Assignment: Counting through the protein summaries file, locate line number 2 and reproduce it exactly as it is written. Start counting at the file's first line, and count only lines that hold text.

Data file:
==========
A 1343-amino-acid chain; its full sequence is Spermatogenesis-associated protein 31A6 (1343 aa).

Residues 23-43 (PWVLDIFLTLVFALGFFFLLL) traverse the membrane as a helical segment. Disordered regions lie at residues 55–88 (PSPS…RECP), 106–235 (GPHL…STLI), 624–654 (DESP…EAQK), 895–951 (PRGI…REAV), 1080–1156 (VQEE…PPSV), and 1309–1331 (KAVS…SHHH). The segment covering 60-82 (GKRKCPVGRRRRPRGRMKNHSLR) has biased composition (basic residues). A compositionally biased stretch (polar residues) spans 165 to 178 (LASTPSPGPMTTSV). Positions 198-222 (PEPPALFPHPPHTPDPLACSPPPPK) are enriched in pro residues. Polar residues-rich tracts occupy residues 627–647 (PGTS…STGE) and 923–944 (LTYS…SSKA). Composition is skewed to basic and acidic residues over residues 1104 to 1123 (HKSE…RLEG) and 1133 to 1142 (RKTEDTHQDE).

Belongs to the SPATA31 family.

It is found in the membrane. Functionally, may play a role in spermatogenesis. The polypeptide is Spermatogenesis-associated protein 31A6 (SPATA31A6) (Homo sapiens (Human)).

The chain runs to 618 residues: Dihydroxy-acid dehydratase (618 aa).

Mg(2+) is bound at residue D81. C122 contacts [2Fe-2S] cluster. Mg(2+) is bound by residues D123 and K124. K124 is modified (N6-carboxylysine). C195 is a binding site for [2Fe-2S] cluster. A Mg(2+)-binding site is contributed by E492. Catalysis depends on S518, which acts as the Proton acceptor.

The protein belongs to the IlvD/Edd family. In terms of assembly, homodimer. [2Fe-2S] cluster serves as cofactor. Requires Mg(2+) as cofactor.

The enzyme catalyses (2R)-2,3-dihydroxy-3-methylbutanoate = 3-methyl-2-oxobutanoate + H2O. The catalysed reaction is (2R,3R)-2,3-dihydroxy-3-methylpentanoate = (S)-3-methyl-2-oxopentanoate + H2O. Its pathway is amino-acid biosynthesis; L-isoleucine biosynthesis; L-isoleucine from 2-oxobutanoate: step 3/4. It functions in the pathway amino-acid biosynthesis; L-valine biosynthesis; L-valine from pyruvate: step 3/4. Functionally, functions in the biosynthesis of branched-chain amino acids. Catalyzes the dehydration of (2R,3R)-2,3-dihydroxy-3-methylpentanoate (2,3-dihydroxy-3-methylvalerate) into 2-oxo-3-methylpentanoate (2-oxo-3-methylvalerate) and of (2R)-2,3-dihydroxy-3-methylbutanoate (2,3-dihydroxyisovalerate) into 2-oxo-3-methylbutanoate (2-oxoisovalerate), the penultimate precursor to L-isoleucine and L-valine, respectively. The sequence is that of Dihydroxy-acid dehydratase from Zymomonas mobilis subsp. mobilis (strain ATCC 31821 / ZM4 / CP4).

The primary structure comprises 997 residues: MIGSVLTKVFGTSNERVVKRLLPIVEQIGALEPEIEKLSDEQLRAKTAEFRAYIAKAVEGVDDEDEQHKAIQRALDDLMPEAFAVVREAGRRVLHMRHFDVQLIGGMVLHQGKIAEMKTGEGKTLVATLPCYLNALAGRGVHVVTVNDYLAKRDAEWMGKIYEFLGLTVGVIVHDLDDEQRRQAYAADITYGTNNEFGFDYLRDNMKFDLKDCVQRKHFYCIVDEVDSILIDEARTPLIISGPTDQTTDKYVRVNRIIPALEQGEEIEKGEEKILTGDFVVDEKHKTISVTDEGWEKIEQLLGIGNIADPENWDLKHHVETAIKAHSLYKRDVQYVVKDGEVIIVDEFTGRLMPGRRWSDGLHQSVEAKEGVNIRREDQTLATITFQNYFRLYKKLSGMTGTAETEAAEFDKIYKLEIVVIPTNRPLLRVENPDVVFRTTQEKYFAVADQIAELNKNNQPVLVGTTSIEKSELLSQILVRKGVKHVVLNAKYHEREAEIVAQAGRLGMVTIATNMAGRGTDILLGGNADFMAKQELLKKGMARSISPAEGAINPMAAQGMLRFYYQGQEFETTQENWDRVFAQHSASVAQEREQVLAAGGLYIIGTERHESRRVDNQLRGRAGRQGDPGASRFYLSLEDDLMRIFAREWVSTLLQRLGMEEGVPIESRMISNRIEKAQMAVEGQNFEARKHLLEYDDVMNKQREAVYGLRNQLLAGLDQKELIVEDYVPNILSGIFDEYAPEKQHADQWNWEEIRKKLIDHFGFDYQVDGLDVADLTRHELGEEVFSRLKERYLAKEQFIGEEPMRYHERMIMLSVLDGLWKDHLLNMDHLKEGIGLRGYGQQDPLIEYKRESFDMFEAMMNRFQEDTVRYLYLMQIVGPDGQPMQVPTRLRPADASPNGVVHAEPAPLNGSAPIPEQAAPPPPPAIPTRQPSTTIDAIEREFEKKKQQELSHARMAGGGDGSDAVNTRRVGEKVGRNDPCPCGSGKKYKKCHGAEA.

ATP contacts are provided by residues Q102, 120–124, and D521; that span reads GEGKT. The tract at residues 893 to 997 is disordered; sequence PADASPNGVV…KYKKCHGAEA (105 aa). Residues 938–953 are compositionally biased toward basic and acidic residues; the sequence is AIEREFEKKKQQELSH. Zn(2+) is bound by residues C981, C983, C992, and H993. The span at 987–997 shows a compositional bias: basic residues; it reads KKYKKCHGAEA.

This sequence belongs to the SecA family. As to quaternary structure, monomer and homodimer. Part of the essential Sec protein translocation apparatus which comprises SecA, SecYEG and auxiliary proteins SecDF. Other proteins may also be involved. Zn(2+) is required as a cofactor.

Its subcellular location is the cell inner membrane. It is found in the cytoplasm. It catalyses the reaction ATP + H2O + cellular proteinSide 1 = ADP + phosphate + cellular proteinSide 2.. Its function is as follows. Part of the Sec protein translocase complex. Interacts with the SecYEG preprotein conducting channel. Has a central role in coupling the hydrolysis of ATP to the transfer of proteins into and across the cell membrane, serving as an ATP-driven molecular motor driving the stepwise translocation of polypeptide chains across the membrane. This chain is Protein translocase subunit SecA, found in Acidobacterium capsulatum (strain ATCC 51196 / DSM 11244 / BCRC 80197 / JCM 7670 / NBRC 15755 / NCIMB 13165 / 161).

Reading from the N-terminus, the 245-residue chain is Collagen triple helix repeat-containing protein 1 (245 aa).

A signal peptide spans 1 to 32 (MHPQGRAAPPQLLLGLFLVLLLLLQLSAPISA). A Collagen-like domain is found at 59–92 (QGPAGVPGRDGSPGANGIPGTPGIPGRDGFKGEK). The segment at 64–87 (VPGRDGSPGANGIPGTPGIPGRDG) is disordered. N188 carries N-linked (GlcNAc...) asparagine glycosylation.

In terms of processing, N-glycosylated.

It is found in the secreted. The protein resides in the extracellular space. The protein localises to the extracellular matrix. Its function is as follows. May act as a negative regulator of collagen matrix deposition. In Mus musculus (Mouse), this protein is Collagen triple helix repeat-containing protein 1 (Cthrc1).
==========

Residues 23-43 (PWVLDIFLTLVFALGFFFLLL) traverse the membrane as a helical segment. Disordered regions lie at residues 55–88 (PSPS…RECP), 106–235 (GPHL…STLI), 624–654 (DESP…EAQK), 895–951 (PRGI…REAV), 1080–1156 (VQEE…PPSV), and 1309–1331 (KAVS…SHHH). The segment covering 60-82 (GKRKCPVGRRRRPRGRMKNHSLR) has biased composition (basic residues). A compositionally biased stretch (polar residues) spans 165 to 178 (LASTPSPGPMTTSV). Positions 198-222 (PEPPALFPHPPHTPDPLACSPPPPK) are enriched in pro residues. Polar residues-rich tracts occupy residues 627–647 (PGTS…STGE) and 923–944 (LTYS…SSKA). Composition is skewed to basic and acidic residues over residues 1104 to 1123 (HKSE…RLEG) and 1133 to 1142 (RKTEDTHQDE).